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Fixing America’s Finances

Ronald Reagan’s budget director, David Stockman, says it’s time to cut and tax to save the country’s finances.

Lawmakers are racing to reach a deal on the nation's debt ceiling before the August, when the US could go into default. (Creative Commons)

Lawmakers are racing to reach a deal on the nation's debt ceiling before August, when the US could go into default. (Creative Commons)

David Stockman was there at the beginning of the Republican political comeback.  The Reagan revolution.  He was Ronald Reagan’s budget director.

Flash forward thirty years, and David Stockman is now devastatingly critical of current Republican moves on the US deficit.

The leading GOP deficit plan, says Stockman, quote:  “appears to be an attack on the poor in order to coddle the rich.” Ouch. But wait. He’s very tough on Democrats, too. Solving our fiscal problems, he says, will take big cuts and new taxes.

This hour: David Stockman on the American deficit.

- Tom Ashbrook

 

Guests:

David Stockman, former U.S. congressman from Michigan, Reagan administration budget director and author of “Triumph of Politics: Why the Reagan Revolution Failed.”  Read his op-ed for the New York Times.

Gail Chaddock, senior congressional correspondent, The Christian Science Monitor

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  • Joshua Hendrickson

    I’ve heard a rumor that David Stockman has changed his tune since the Reagan days.

    He’d better have, or this is going to be one useless interview. 

    • http://libraryomega.blogspot.com/ Spekkio

      He and Keith Olbermann actually agreed on some points (re: tax policy) not long ago. I think that serves as a good indicator that Mr. Stockman isn’t in lockstep with the Republicans of today.

      I think it’s worth noting that the modern Republican Party (and the “Tea Party”) has a pretty radical, Randian understanding of taxes. So it may be more that the Republican Party moved away from Mr. Stockman than the reverse.

      • Anonymous

        How one perceives today’s Republican party depends a lot on one’s age.  Old timers — old lefties like me — remember a time when one could have a perfectly intelligent, even humor-filled conversations with the political opposition about issues of the day.  We might even agree on some points.  Today’s Republicans are tenacious in their claim of conservativism.  They don’t deserve it. What they really have in mind (and many may not even understand this) is radical and draws heavily on both theocracy and authoritarianism, as well as the “know-nothings.”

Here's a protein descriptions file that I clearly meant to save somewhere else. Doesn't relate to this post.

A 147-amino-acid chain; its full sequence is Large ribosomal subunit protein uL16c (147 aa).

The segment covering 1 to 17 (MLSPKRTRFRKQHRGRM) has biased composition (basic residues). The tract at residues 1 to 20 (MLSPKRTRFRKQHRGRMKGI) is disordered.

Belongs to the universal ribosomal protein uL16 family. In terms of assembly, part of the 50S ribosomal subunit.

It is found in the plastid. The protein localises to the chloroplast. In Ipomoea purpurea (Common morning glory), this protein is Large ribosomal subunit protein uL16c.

I think we should think seriously about not calling the right by its own inappropriate labels — “Republican” and “conservative.”  They are neither.  Can’t tell you how many times in the past 15 years I’ve wanted to cry out, “Shame!  Shame!”

    • Anonymous

       If you google him you can find some good editorials he has written.
      He’s still a conservative Republican. However he’s very critical of the Republican parties absurd ideas on taxes. Has openly said that trickle down did not work.

  • http://richardsnotes.org Richard

    I’ve seen Stockman numerous times on the PBS NewsHour and he certainly has seen the light. This should be a good show, he’s a bright guy. While I won’t give a guy like Henry Kissinger any slack should he change his ways (a war criminal is a war criminal) Stockman freely admits he had it wrong back then.

    I hope Tom and Stockman will discuss the beginning of the deregulatory mess that took place on his watch as well as the general failure of the trickle down model which also started back then.

    The savings and loan crisis which happened on Stockman’s watch was a pre-shock for the financial earthquake we’re now attempting to recover from.

  • Bob Dumouchel, Nassau

    Question for Mr. Stockman: If President Reagan were alive today, what do you think he would tell those who still believe in the theories of “supply-side economics” and “trickle-down economics”?